Depends on how you define it. John C. Reilly came out of a really traditional theater background. There are a lot of really funny actors you would classify as dramatic actors, and that’s who we’re always looking for. A guy like Richard Jenkins has obviously done some comedy but oh my God, you’re not going to find a funnier guy. John C. Reilly may be one of the funniest guys you’ve ever met, just hanging out with him. Wahlberg is in the same category – we had dinner and he made us laugh all night long. But let’s say improv guys… John C. Reilly did have some improv background though, that’s true. I used to teach improv back in Chicago in 1992, 93, and because of that I’m pretty good at getting people to get comfortable. I know the basic three or four rules of improv, the things that can get in your way and stop it, so sometimes when I get actors who haven’t done it so much I can give them some steps – not even tell them so much but give them the right environment.

In the press conference Wahlberg told this great story about him dealing with the UCB guys, who would all be coming at him with weird improv. It was fascinating to hear how alien that was to him, and how he had no reference for their world. As a director did you have to deal with him differently as a result?

He was just learning about it as we went along. He certainly wasn’t aware at all about the culture of the Upright Citizen’s Brigade, he wasn’t aware that there are thousands of people out there where this is what they do. There a lot of people out there who don’t know that. So it led to some of the funnier moments. Mark was like, ‘Why do they always fuck with me?’ The reason they always fuck with him is what is funnier than fucking with Mark Wahlberg? Everyone knows that going in! He learned some stuff, and he picked it up quick. The only thing that threw him were the [UCB cast] waiters and clerks coming at him every scene, but when he was in scenes with Will he got it, man. He knew where to put his eyes, how to play things small. It was instinctual to him. There are a lot of great improvised laughs that came out of stuff that he thought of. The biggest thing that got him were those UCBers. God bless UCB.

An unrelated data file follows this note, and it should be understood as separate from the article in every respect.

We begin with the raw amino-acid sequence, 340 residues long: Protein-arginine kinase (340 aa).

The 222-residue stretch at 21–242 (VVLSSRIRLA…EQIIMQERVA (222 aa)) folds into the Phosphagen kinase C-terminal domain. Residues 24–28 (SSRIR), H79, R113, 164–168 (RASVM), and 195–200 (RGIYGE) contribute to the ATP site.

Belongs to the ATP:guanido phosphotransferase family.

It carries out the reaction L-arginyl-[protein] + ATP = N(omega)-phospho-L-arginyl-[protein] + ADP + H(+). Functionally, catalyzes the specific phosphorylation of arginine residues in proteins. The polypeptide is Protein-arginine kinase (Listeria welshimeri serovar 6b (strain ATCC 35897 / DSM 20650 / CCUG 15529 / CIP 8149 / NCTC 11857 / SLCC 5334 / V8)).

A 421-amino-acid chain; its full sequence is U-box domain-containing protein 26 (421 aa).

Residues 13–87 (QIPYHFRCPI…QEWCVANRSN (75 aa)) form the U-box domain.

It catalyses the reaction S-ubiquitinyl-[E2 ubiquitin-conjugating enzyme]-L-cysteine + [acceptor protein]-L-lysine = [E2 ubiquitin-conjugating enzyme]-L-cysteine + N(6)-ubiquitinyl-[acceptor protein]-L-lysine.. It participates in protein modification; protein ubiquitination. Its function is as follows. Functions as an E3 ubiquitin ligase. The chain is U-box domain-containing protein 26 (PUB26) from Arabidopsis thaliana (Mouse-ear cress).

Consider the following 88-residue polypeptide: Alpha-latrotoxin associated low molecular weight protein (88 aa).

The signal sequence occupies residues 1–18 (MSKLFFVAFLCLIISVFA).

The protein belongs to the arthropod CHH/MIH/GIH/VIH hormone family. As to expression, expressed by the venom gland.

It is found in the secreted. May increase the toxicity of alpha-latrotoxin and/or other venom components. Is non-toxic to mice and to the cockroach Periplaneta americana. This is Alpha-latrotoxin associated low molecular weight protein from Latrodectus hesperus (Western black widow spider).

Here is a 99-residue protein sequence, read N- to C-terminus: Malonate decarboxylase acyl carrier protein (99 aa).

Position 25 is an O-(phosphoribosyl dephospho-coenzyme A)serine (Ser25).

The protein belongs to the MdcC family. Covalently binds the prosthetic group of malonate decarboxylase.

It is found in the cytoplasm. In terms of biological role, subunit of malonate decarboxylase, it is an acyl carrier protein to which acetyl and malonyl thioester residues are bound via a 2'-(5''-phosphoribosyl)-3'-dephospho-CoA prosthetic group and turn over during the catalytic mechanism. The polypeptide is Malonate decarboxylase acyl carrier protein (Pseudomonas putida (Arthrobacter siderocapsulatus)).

There’s a great recurring joke where a group of homeless guys have sex in Will’s car. Where did Dirty Mike come from?

You gotta see the DVD. We did tons of shit with that. That was a throwaway joke that we wanted all this stuff to happen to [Will’s] car. We did a table rewrite, which we always do and bring in our friends. Andrew Steele at the table rewrite had the joke of the thank you note and I thought that was hilarious and I said, ‘We have to have these guys show up.’ I didn’t think it would make the cut, it was crazy. We added a callback at the end, and all of a sudden it had an arc. I always try to make myself do a cameo just to remind myself how frickin’ hard acting is – 

Well, Hitchcock did it.

That’s exactly it. I view myself exactly on par with Hitchcock. Maybe a little better. But the rewrite table took something and heightened and then we heightened it even more [on the set]. You have to see [the deleted scenes] – my wife says it may be the most offensive thing I’ve ever done. 

It’s a PG-13 movie, but were you on the set shooting and going ‘Fuck it, we can use something dirty for the DVD?’

Yeah. There’s always a take where I go, ‘Screw it.’ If I sense there’s a dirty joke I won’t steer them away from it because I know there’s a DVD. This is the best extended version we’ve ever had, by the way. Usually when you do an extended version the DVD people tell you people want it, you kind of go ‘I like the theatrical, that’s what I want people to see.’ In Anchorman there is some stuff that never would have made the final cut, Talladega the same thing. This one, though – everything we put in I really liked. I could watch that movie, it really works. That’s one I really endorse.